“There’s some concern among employers about what’s coming,” she said. “Clients have been asking us what they can do to prepare.”
In Dennehy’s view, employers need to look at gender pay gap reporting “against the bigger context of what needs to be done, both by employers and government, to ensure better female representation in the workforce”.
While detail is scant for now, companies can still take steps to prepare. These include practical considerations on how they will implement gender pay gap reporting rules and more strategic considerations on how they will address any gender pay gap that arises.
Stephanie Good, a senior manager in PwC’s consulting division, suggested that employers look at the British legislation, and the draft legislation here, as a start point to “get ahead of the curve”. “The key message to employers is to start preparing early,” she said.
“Think about the data you have to report, and try to pull together a narrative on your gender pay gap, if you have one.”
Dennehy said: “Look at the software you might need. Consider who will be responsible for the process. Think about how you will communicate with staff around the findings of the reporting process as well as the external message.
“Companies can look at their broader action plan in advance too,” she said, suggesting that they review promotion and remuneration policies and review diversity policies.
The bigger picture
“There’s a positive economic impact on countries [on closing the gap],” Good said. “From a political perspective, the benefit it is clear.”
While employers might be a little nervous of the possible challenges of gender pay gap reporting, Good said it should be viewed as “a positive”. “They can understand if there is a gender pay gap and make a data-informed decision on how to deal with it,” she said.
She advised that employers talk to their employees about the gender pay gap, explain how it is calculated and lay out an action plan for tackling it.
And it’s not just employees who’ll want to know more about how a company is addressing its gender pay gap.
“Other stakeholders, such as the board, investors and customers, will be interested too,” Good said. “One of the consequences of this is on the employer’s brand and how attractive you are to people in the marketplace. If a company is taking sizeable steps [to address its gender pay gap] and is proactive, it could emerge ahead.”
Robert Mac Giolla Phadraig, director of Sigmar Recruitment, said that if companies promote themselves as diverse and inclusive, but “don’t walk the walk”, they could find it harder to retain and attract staff.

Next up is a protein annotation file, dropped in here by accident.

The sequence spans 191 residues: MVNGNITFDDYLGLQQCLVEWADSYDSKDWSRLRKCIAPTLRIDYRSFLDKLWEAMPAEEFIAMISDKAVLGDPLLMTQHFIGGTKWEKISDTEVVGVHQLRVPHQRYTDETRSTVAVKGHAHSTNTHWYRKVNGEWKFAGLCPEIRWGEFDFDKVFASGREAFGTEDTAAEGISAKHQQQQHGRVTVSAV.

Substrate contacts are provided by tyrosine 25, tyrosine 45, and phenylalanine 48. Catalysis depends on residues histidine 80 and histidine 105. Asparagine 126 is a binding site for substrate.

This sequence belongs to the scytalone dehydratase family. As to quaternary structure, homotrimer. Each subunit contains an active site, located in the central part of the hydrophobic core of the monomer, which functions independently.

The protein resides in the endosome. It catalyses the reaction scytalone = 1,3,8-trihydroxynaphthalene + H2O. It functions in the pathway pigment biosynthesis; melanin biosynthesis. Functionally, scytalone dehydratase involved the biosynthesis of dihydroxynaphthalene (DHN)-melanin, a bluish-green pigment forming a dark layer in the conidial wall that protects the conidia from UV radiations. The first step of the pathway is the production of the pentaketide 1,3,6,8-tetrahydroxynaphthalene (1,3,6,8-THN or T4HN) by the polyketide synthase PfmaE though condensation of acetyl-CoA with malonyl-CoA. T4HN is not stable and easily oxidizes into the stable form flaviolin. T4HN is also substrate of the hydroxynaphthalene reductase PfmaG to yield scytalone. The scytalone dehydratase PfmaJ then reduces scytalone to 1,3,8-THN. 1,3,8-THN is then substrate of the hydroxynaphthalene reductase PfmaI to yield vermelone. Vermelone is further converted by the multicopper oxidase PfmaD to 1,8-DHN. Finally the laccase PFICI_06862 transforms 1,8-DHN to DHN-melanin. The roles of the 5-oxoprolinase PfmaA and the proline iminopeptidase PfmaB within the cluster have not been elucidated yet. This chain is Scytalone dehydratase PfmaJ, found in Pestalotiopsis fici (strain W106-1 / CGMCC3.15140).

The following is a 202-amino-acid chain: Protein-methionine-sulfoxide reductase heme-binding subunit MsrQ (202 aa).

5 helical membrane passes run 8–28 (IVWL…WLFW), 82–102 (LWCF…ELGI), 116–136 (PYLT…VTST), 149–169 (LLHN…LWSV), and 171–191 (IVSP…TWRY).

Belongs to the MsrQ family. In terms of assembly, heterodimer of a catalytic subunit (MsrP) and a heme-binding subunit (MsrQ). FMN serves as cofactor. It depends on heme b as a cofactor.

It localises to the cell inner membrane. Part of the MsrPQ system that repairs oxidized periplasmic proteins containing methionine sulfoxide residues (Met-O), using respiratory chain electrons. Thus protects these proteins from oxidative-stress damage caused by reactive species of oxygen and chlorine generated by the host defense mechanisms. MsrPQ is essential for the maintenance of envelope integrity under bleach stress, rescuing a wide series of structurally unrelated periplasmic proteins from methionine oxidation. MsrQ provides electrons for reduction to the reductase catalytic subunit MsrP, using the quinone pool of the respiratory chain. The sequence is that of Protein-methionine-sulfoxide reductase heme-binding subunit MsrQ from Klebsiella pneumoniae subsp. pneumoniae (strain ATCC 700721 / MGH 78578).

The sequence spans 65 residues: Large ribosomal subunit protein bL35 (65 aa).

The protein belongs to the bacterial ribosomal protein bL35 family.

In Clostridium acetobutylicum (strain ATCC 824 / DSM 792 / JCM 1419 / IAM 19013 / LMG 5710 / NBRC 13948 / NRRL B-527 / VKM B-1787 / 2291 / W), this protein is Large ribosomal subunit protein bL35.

According to Orla O’Connor, director of the National Women’s Council of Ireland, the gender pay gap needs to be tackled at a number of levels.
“Transparency piece, making companies report the information, is one part of that,” she said. “But it also needs to be tackled on a number of other levels simultaneously with things like more flexible working options and paid parental leave. The government needs to see the bigger picture.”
Soon after the draft legislation on gender pay reporting was published, the government announced the launch of a new initiative to increase women’s representation in senior management.
A new group, featuring many senior Irish business people both male and female, has been tasked with carrying out a review and making recommendations on boosting the percentage of women on corporate boards and in senior management positions.
As well as reporting on their gender pay gap, employers need to be required to do something about it, O’Connor said.
“They should be required to produce action plans, and there needs to be some statutory enforcement of that.”
Under the proposals put forward by Flanagan, employers will be required to publish differences in hourly pay, bonus pay, part-time pay and pay of men and women on temporary contracts, as well as differences in pay by reference to job classifications.
The rules will apply to both public and private-sector employers with more than 250 employees. This threshold will gradually reduce, meaning employers with 50 or more employees will eventually fall within the scope of the rules.